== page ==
It’s been a minute since poet and medieval preacher William Herebert walked on Earth. Centuries, in fact. But the Catholic Herald points out that his, and many other friars’ contributions to English verse are still relevant. Herebert was one of the first to translate hymnns from Latin to verse in English. Eleanor Parker writes, “He was evidently a learned man, and his poems show that he gave careful thought to the difficult question of how best to express complex religious ideas in his own language.” More:
Herebert’s poems survive in a manuscript book written in his own hand, noted down along with his Latin sermons and other texts useful for the medieval preacher. There are 23 short poems, arranged roughly according to the cycle of the liturgical year. Some are original compositions, but most are translations or reworkings of Latin or French texts, freely adapted into English. They include the first English verse translations of some well-known hymns, such as Veni Creator Spiritus and the Palm Sunday hymn All glory, laud and honour.
There’s a powerful poem based on the Good Friday Reproaches (beginning “My folk, what have I done to thee?”), as well as poems for Advent, Christmas and Lent, which Herebert calls “this holy fasting, forty days lasting”.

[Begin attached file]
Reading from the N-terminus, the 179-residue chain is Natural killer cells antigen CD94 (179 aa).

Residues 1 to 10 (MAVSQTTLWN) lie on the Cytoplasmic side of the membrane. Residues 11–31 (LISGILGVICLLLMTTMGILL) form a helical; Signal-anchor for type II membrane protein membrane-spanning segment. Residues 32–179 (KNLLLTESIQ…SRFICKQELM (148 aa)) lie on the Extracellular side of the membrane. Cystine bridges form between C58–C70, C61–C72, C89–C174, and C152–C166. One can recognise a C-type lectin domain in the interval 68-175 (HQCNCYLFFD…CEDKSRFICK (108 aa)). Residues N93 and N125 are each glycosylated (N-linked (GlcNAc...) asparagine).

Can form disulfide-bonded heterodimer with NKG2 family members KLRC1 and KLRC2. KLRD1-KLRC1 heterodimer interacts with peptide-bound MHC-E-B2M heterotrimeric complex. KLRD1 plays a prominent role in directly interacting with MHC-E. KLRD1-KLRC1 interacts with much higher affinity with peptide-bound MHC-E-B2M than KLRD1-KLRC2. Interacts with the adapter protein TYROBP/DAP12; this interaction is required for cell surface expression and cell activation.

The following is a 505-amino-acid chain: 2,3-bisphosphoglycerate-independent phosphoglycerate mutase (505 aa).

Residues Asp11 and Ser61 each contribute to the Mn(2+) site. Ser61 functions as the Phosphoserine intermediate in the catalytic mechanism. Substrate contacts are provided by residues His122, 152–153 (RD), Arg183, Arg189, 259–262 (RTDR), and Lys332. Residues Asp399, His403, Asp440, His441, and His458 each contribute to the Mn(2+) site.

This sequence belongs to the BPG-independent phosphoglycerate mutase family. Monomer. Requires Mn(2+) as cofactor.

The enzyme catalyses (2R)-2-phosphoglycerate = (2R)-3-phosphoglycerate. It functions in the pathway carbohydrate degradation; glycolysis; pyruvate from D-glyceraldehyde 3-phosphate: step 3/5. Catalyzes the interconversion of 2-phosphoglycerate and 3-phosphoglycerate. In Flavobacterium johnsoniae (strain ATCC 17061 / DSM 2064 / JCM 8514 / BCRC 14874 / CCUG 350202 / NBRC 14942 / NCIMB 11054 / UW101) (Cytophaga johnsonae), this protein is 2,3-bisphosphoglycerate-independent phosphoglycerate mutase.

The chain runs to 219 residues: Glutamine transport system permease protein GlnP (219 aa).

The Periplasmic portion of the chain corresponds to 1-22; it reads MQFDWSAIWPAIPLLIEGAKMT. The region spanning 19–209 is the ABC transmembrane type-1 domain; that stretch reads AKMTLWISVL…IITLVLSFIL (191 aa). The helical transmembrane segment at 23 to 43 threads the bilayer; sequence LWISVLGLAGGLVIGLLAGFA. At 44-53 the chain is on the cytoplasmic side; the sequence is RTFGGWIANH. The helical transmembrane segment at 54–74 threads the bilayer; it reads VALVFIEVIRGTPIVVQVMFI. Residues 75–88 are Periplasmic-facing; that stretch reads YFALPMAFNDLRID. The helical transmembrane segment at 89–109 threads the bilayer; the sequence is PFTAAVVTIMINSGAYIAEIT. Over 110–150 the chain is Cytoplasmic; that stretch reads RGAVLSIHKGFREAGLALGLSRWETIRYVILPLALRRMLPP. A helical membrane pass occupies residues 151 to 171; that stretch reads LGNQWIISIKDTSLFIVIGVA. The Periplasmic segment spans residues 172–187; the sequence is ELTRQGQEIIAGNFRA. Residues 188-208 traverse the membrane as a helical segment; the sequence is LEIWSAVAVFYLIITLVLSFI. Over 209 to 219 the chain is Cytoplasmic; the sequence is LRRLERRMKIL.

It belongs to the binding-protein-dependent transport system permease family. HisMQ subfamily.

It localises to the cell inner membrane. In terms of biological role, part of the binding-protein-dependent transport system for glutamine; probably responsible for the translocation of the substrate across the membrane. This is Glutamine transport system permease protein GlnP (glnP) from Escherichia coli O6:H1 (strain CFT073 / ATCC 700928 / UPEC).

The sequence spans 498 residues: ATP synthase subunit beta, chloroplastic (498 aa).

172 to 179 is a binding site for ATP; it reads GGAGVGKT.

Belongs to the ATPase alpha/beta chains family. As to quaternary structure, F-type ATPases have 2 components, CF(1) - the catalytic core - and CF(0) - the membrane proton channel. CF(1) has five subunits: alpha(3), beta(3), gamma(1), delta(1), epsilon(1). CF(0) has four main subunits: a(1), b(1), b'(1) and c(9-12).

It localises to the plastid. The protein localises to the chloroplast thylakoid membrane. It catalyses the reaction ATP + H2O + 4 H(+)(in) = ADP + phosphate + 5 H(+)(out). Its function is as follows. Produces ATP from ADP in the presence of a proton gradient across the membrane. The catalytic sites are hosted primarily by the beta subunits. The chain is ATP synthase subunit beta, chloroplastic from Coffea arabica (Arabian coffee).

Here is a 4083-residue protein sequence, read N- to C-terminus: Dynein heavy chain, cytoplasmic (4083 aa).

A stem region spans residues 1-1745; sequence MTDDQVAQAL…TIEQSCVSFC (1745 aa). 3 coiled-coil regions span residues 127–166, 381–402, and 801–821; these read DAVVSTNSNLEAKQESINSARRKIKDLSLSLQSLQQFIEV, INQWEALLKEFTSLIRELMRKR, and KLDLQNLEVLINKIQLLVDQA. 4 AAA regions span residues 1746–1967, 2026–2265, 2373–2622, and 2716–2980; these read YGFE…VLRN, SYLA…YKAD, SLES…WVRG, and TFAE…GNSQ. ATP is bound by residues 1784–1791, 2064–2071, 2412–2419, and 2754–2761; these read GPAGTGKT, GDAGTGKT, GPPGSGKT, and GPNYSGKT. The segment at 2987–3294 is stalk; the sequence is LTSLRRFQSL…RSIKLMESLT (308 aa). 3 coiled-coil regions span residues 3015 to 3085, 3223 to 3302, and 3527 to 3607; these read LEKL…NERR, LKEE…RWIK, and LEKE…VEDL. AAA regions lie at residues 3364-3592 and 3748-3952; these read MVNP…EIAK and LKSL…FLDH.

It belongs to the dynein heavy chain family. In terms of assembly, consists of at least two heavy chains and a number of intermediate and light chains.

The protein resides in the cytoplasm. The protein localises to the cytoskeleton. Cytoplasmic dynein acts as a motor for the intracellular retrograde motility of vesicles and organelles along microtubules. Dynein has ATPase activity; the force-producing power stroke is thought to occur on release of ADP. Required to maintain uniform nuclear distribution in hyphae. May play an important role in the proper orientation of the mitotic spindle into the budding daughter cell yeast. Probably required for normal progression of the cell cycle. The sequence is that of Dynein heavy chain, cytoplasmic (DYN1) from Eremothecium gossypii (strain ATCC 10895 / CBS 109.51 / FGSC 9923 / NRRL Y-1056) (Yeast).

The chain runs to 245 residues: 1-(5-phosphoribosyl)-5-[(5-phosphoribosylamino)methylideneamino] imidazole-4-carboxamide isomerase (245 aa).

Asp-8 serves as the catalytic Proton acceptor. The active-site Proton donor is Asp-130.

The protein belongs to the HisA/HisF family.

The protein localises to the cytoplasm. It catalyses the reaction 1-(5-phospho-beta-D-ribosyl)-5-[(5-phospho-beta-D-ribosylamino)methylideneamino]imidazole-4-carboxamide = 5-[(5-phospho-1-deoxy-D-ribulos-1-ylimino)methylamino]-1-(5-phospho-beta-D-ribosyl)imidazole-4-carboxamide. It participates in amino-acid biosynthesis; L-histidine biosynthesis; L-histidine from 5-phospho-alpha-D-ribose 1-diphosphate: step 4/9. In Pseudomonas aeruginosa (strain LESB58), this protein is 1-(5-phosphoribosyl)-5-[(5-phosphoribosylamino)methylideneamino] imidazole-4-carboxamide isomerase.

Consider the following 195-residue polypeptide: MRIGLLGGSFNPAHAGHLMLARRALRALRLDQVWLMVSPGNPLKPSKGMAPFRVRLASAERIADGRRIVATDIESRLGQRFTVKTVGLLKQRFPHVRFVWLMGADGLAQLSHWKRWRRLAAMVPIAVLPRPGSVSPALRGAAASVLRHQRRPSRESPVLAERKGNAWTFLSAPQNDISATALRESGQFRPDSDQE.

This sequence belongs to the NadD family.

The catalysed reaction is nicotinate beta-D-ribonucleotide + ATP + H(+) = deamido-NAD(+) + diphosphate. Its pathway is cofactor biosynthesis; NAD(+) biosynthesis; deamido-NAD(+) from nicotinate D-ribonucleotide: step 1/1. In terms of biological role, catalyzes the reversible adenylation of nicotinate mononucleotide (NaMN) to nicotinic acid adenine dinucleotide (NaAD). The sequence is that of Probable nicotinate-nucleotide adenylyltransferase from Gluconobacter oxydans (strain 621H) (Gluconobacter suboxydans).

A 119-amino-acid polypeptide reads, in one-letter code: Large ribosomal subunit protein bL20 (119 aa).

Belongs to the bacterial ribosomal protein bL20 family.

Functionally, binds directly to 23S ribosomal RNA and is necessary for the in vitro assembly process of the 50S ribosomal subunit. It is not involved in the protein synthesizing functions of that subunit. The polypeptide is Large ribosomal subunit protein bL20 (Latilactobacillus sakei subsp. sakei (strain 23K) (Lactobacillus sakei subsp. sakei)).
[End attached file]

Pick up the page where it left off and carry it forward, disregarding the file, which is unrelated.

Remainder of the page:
Perhaps Herebert’s most memorable poem is for Holy Week. It’s an imagined dialogue between angels and Christ after his Resurrection, and begins with the angels asking:
What is he, this lordling, that cometh from the fight,
With blodrede wede so grisliche ydight,
So faire ycointised, so semlich in sight,
So stifliche yongeth, so doughty a knight?
(What is he, this young lord, who cometh from the fight,/ With blood-red clothes so fearsomely arrayed?/ So fair a countenance, so beautiful in sight,/ So stoutly armed, so valiant a knight?)
Read more at Catholic Herald.